The federal government has declared an unprecedented water crisis on the Colorado River, which provides water to almost 40 million people in the Southwest. News is provided by CBS News’ national environmental correspondent, Ben Tracy.
For the first time ever, Mexico, Arizona, and Nevada are required to reduce their Lake Mead water use starting in the new year after the federal government declared a Tier 2a water shortage. California, the river’s greatest water user, decided not to make any modifications, thus Arizona, Nevada, and Mexico will all need to lower their water withdrawals by 21%, 8%, and 7%, respectively.
“Last year, the federal government issued a first-of-its-kind Tier 1 shortage declaration for operations along the Colorado River. Due to that declaration’s demand that Nevada, Mexico, and Arizona restrict their water consumption from the river in accordance with a drought contingency plan agreed back in 2019, Arizona suffered the most and had to scale back water delivery to its cotton and alfalfa farmers. The latest Tier 2a declaration places more cuts on the same states, with Arizona once again being the worst-hit. The state will now lose an extra 80,000 acre-feet of water, or one-fifth of its overall allotment, in addition to the 500,000 acre-feet it lost in the previous round. (An acre-foot is equal to about 320,000 gallons.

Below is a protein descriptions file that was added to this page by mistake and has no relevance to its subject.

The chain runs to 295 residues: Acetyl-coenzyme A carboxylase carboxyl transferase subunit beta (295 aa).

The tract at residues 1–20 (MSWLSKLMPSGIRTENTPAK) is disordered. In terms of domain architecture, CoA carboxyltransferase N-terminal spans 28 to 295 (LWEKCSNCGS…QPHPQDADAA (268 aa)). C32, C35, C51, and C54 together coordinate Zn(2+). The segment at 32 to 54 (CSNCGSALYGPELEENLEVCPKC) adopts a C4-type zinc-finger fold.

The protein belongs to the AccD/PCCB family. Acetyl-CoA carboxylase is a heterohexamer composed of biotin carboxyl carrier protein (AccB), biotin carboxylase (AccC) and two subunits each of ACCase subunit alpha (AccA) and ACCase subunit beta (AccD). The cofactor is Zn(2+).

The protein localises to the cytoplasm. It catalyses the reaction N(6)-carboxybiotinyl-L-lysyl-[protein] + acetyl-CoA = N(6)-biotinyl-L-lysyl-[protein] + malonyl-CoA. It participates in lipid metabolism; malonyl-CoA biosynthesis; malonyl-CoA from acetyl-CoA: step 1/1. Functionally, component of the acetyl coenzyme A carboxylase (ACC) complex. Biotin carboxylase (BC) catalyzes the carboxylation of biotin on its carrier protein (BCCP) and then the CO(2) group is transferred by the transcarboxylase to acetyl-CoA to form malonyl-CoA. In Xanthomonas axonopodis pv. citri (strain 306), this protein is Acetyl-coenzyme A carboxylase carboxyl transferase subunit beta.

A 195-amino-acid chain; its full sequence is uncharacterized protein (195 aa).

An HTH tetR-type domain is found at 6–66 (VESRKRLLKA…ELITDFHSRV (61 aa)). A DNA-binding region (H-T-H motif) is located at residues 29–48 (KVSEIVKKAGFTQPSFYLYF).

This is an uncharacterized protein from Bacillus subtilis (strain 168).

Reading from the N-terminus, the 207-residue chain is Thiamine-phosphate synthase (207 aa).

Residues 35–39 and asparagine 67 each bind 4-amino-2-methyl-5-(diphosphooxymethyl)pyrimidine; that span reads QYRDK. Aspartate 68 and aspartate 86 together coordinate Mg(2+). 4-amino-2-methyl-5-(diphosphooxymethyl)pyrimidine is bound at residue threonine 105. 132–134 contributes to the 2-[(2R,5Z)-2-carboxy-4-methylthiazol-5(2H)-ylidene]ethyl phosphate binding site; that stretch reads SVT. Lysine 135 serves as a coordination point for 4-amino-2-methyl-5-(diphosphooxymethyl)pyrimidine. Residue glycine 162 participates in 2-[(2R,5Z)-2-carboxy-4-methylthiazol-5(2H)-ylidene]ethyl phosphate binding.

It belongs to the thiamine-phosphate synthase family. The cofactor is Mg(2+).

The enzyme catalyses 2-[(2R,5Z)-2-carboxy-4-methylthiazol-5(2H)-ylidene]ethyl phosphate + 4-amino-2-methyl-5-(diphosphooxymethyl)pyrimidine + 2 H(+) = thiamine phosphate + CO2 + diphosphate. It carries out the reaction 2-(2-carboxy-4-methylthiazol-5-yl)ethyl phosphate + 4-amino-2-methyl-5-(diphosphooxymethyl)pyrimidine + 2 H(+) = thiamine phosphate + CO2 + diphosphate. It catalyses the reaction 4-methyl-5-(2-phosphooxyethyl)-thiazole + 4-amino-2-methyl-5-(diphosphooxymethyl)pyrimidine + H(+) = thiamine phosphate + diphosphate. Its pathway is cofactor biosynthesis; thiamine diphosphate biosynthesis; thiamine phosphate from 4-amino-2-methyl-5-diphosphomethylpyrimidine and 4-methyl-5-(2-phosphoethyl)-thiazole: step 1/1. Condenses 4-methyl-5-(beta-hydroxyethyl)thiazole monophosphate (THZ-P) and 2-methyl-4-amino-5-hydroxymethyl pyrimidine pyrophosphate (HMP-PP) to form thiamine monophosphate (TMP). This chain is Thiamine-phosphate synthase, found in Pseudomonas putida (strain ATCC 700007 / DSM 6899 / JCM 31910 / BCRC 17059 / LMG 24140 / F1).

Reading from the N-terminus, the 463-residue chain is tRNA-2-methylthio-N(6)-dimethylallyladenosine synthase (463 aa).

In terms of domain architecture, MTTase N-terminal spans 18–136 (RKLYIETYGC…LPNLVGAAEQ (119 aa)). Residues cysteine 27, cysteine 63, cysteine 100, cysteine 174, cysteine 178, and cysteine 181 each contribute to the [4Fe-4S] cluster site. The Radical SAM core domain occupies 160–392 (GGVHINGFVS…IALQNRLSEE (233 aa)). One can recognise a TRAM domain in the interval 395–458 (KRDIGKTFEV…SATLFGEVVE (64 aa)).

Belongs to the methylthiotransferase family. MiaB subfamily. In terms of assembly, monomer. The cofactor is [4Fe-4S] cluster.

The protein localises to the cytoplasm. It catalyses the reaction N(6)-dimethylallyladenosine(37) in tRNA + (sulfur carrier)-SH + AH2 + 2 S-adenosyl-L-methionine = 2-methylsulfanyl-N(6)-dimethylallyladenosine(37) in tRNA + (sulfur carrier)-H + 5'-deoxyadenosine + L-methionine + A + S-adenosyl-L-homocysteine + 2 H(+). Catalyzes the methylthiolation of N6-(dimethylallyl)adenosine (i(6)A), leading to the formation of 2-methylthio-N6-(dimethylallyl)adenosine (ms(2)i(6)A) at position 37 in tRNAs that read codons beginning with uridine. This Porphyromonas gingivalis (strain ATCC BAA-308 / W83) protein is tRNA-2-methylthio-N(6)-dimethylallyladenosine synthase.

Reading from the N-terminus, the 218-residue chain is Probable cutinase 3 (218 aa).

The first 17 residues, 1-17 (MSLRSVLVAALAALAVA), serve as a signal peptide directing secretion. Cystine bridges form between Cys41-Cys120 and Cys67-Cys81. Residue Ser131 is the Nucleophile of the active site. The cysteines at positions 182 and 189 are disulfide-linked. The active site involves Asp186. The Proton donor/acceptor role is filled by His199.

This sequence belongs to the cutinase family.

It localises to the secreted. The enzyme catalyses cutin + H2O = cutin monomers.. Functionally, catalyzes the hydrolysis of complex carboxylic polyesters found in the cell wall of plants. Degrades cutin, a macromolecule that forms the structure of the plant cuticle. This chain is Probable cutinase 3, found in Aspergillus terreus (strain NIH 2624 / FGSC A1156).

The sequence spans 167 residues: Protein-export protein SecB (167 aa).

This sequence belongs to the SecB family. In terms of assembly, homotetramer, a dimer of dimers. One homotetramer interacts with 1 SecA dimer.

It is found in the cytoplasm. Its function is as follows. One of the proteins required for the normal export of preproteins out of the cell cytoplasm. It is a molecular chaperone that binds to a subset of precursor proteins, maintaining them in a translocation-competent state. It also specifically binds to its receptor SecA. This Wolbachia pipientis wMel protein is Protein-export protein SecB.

Teirstein, Z. (2022, August 16). Federal government announces historic water cuts as Colorado River falls to new lows. Grist. Retrieved December 28, 2022, from https://grist.org/politics/federal-government-announces-historic-water-cuts-as-colorado-river-falls-to-new-lows/
Ramirez, E. N. (2022, August 16). New water cuts coming for Southwest as Colorado River falls into Tier 2 shortage | CNN. CNN. Retrieved December 28, 2022, from https://www.cnn.com/2022/08/16/us/colorado-river-water-cuts-lake-mead-negotiations-climate/index.html